The Lives Of Confucius And Guatama Siddhartha — страница 3

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anything he wanted, was now on his own. He wandered around the Himalayas, down to the plains, followed the Gandaki river south, crossed the Ganges, into Madadha. Everywhere that the lonely prince went, he was looking for answers about life but nothing truly satisfied him. He kept on traveling and eating just enough food to get by. Everyone he encountered was impressed with the prince’s lonely and newly deprived life. Soon there was a following of the prince and it grew daily. The prince, knowing this, still deprived himself of meals: Going from just one a day to one a month to just eating a grain of rice a day. ?He became hollow-eyed; he was barboned, and the belly and the back touched. The pains physical and mental reached the last point? (Takakusu, 27). Guatama Siddhartha

realized that by practically killing himself he was not going to receive enlightenment. ?He made up his mind that he must yet work out means to attain the end? (Takakusu, 27). The prince revived himself to the point where he was alive again and he began wandering again. He ended up in Gaya where ?there was a great pipal tree, and that the platform surrounded by the roots of the trees was fit as the seat for attaining Enlightenment for the Buddha’s and the three times of the past present and the future? (Takakusu, 30). The prince now sat there and said to himself that he was not going to move until he gained Enlightenment. With many distractions from others, the prince sat there looking for Enlightenment. And then it happened. The prince attained Enlightenment. The sun shined,

flowers blossomed and music was played. The prince was now ?The Buddha?–?one who is awake?. He received ideas he had not received before, he opened his mind in ways he had not done before, and he began preaching to anyone that would listen to any of his ?great ideas?. The Buddha taught years and years. He educated men on everything. From eating to sleeping, to talking and writing the Buddha was a mentor. But he was over eighty years of age now and growing weaker and weaker. He soon died and as fast as the sun shined and flowers blossomed the sky went black and ?the world again turned back to old darkness? (Takakusu, 53). Similarities and Differences There are many similarities between two of the greatest philosophers of all time. One of the most common and basic similarity is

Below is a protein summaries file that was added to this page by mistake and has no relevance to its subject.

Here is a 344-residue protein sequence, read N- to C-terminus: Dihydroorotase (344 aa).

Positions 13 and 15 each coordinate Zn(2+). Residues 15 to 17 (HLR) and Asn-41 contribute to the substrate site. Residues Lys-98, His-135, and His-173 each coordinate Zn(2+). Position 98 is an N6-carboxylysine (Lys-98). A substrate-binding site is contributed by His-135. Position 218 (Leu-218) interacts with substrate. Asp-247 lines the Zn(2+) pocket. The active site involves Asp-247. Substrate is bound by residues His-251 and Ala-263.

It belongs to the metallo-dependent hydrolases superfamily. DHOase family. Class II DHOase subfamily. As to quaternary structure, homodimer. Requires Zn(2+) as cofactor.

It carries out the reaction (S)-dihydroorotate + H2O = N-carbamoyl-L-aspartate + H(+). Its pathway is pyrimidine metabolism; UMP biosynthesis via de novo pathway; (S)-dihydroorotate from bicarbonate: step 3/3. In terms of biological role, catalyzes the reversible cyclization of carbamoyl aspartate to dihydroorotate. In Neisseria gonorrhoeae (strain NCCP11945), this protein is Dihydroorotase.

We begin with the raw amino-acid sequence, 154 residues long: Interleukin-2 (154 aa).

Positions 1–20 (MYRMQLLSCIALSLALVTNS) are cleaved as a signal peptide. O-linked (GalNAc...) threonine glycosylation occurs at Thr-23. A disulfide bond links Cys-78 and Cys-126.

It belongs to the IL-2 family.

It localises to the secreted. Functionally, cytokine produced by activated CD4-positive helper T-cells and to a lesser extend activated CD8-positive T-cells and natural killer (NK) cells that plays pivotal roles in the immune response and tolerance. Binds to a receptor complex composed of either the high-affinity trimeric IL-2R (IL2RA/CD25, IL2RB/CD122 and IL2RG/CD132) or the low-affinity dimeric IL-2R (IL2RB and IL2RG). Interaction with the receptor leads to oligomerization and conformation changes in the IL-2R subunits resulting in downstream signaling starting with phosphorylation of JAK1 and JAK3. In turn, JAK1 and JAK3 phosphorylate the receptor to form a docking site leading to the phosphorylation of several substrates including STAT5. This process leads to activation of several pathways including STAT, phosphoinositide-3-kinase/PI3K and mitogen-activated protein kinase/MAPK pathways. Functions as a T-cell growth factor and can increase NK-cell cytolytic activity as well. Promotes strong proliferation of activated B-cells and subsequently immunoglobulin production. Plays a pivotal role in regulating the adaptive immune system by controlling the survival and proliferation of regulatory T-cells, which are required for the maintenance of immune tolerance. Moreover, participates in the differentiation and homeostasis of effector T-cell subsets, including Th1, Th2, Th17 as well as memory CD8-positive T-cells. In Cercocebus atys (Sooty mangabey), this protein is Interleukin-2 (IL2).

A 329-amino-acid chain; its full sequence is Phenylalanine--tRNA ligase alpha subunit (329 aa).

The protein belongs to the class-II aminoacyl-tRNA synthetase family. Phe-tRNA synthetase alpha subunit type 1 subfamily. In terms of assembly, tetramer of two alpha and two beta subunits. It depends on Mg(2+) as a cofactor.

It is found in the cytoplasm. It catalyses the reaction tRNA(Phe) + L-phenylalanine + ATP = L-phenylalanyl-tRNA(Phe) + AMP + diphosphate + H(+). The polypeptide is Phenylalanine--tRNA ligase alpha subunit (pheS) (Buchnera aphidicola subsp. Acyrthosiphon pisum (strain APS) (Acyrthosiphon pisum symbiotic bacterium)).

that both religions emerged around the same time period. Each religion in this world was brought up in a time period. For example, Christianity emerged around 40 A.D., but Confucianism and Buddhism both emerged in the 6th century B.C. This similarity is basic but it is an important one only for the fact that since these two religions emerged around the same time period they both have a lot of the same views on life. One example of this is that in Buddhism there are eight basic paths to follow. This is called the Noble Eightfold Path. The Noble Eightfold Path included Right Views, Right Aspirations, Right Speech, Right Conduct, Right Livelihood, Right Effort, Right Mindedness, and Right Rapture. In Confucianism there were similar beliefs that each person followed but these beliefs

were not given the names that Buddhism gave them. For example, Confucius believed that ? if everyone knew his or her place and kept it, then, said Confucius, all would be well? (McNEILL, 153). This part of Confucianism could be translated in Buddhism to one of the Noble Eightfold Paths: Right Conduct. Another similarity of the two religions was that both Confucius and Buddha taught others about their views and the teachings that they had established. After Confucius worked for the government he went into his ? wandering? state. Here is where he came to many opinions and beliefs on life that still hold true in the religion today. He had these basic rules and values on life that he taught to anyone who would listen. He had students and followers that would listen to his views and

in turn practice them. As for Buddha, once he achieved Enlightenment he went around teaching what he believed was right for society. He taught everyone. From Kings of states in Asia to just an ordinary person he was more than willing to try and install new beliefs in them. Both of them used their power that they received to try and help other individuals. One last similarity between Confucianism and Buddhism is that both have a set of rules that are followed by the followers. In Confucianism, The Deliberate Tradition is part of how one can receive advice on their life when they need answers. There are five parts of The Deliberate Tradition: Jen (relationship between two people), Chun tzu (ideal relations), Li (propriety), Te (power), and Wen (arts of peace). All of these